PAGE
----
‘It’s really tough out there at the moment’

Police activity at Torrisholme Bridge
Police activity at Torrisholme Bridge

A quick-thinking support worker helped to save the life of a man about to jump off a railway bridge in Lancaster.

Tammy Howe, 28, said the former soldier told her that he felt he had been let down by the mental health service and the government, and wanted to end his life.

Support worker Tammy Howe

Support worker Tammy Howe

The incident is just the latest of several similar ones in Lancaster over recent months.

Tammy, who has also condemned posts on social media following the incident, was praised by her boss Jo Williams, who said the current situation for people with enduring mental health issues is “dire”.

Tammy works for Lancaster care agency Has 2 b happy, and was on a break when she saw police activity in Torrisholme Road at around 10.30am on May 28.

Lancashire Police had received a call from a member of the public concerned for the safety of the man, who was on the opposite side of the railings on top of the bridge.

Tammy Howe, right, at work at Outrageous Ambition

Tammy Howe, right, at work at Outrageous Ambition

Tammy approached an officer, told him what she did for a living, and said she was happy to help.

The former Morecambe High School pupil, who has been a support worker for just seven months, said: “I saw what was happening and just offered to help.

“I recognised the man, he had been in the army and was suffering from PTSD. He said he’d not been getting a lot of help. He told me that it was cuts to government funding that meant he couldn’t get access to care. I managed to connect with him, and we started having a conversation.

“He was hearing voices in his head, and then a policeman approached and asked me if I would go up on the bridge.”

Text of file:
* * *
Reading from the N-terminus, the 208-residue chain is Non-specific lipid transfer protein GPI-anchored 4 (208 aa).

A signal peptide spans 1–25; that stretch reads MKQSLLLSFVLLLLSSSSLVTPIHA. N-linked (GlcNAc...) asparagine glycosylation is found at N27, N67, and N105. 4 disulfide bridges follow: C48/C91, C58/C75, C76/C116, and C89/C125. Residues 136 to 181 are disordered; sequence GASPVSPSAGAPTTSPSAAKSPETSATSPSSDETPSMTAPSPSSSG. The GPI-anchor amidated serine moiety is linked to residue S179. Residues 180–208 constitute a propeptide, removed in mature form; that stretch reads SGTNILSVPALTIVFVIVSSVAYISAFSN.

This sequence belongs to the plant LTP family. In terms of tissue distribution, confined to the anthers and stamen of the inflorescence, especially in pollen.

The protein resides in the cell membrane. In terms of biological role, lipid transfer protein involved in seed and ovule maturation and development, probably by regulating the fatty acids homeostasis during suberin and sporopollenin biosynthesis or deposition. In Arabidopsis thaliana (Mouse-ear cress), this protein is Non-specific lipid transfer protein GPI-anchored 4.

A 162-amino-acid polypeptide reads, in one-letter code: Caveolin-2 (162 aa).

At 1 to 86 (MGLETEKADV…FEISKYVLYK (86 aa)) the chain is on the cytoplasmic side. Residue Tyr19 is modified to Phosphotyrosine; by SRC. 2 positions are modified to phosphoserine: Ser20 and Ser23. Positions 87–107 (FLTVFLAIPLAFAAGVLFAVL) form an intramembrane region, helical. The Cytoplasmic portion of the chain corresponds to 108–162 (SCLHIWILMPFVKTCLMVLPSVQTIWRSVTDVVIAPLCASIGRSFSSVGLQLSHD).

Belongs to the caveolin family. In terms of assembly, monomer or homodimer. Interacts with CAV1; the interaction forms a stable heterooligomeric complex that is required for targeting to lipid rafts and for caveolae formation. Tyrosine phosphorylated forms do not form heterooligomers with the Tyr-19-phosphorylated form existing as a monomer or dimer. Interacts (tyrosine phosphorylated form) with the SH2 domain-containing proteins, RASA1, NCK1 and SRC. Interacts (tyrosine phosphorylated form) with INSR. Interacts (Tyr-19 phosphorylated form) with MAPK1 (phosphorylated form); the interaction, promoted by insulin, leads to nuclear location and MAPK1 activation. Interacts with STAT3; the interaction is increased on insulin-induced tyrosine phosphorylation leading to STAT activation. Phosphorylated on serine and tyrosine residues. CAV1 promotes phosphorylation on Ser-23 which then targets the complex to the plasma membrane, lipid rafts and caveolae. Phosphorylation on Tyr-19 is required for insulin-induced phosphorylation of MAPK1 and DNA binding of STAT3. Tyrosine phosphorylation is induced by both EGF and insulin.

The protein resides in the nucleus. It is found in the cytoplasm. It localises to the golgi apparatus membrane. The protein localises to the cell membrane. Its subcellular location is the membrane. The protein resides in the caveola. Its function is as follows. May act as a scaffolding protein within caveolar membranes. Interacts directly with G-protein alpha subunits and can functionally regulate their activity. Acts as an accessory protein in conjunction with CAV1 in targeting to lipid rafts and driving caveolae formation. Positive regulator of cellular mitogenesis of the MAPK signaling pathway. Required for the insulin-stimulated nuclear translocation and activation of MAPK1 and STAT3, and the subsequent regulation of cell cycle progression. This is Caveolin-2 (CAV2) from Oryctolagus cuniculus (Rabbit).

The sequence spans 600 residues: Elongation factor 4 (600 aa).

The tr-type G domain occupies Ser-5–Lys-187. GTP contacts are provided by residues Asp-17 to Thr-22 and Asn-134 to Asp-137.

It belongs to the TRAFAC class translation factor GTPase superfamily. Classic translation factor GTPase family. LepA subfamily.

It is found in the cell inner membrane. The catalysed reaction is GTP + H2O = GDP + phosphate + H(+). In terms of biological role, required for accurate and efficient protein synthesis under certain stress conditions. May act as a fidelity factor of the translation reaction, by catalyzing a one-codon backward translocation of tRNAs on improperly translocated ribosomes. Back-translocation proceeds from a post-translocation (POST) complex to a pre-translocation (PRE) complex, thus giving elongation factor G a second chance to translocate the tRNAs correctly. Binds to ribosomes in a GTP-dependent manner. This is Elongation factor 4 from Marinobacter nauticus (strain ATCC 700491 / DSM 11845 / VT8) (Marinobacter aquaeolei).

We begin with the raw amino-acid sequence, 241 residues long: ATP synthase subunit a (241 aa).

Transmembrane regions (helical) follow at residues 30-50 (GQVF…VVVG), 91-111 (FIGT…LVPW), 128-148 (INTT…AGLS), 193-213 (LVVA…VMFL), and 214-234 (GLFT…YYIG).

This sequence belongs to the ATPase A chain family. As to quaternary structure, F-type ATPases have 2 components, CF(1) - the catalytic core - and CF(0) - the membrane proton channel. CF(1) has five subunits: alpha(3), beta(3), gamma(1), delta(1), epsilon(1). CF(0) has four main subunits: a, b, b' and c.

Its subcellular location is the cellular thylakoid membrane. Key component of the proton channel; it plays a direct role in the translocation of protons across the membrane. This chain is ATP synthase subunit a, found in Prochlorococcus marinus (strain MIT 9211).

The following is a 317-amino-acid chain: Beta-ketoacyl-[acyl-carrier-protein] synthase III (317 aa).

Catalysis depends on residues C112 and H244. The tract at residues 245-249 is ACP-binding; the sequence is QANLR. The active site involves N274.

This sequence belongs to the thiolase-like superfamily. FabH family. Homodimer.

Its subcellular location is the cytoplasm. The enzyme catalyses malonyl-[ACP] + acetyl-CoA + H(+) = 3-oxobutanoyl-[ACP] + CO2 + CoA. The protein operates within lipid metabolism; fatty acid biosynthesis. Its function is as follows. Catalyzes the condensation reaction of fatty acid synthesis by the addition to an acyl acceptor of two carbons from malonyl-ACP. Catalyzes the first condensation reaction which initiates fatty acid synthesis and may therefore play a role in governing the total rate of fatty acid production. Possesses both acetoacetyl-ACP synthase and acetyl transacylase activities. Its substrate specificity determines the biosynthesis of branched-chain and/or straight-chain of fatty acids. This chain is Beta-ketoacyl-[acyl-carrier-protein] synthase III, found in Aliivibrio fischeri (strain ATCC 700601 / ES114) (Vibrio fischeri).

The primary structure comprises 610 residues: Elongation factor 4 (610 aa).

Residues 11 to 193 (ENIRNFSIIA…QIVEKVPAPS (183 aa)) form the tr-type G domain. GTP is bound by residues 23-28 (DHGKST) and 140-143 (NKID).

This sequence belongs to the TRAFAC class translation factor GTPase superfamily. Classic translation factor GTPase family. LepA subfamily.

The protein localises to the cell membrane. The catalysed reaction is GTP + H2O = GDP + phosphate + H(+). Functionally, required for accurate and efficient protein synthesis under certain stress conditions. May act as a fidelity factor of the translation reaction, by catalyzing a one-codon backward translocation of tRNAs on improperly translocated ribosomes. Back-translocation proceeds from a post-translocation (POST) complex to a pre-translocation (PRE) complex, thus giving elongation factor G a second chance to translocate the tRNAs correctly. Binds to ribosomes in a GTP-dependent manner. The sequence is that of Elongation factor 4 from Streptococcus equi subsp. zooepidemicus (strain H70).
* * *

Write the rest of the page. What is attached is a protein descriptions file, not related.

Tammy said she was on the bridge for an hour talking to the man, during which time a negotiator failed to turn up.

She said: “He was asking me to tell the police that he felt he had been let down by the mental health service, by the government, and by everybody. He said he had no life, no home, and the only thing he could think to do was not to live anymore.

“I couldn’t tell you what stopped him from jumping.

“I just carried on telling him I was there to help him, and that he’s a better person than that and eventually he came down.”

The man was then detained by police and taken to hospital.

Jo Williams, registered manager for Has 2 b happy, which is part of the Outrageous Ambition social enterprise based at The White Cross, said: “Tammy is a very strong woman and I want to give credit to her tenacity. Things could have been very different. It’s really tough out there at the moment. The services are being squeezed. The whole situation for people with enduring mental health issues is pretty dire. There is definitely a crisis in mental health provision at the moment.”

Tammy said she “couldn’t believe” some of the comments made on social media in response to the initial story.

She said: “As a society we seem to think it’s okay to encourage people to end their own life, and this is a broader statement about how we treat people in our communities.

Everyone is one pay check away from being homeless.

“It’s becoming harder for people to get the support they need, so these situations escalate. The police did everything they could, and the British Transport Police were fantastic.”

Lancashire Police said a negotiator had been called, but arrived after the man had climbed back to safety.

A spokesperson from mental health service provider Lancashire Care NHS Foundation Trust, said: “We cannot comment on individual cases however if someone is in receipt of our mental health services or in contact with a Crisis Team/Home Treatment Team, then they are able to contact the service 24/7 for help and support.

“In some cases, people who are expressing suicidal intentions are not necessarily known to our services and may sometimes first have contact with other services, such as the emergency services, before subsequently being referred to specialist mental health services.

“It is normal for emergency services to deal with these types of scenario in the first instance as they have specially trained officers to talk to people in these situation and they can bring in partner agencies to support as appropriate.

“If it transpires that the person is experiencing a mental health crisis, the police are able to ensure that the person is assessed by mental health services.”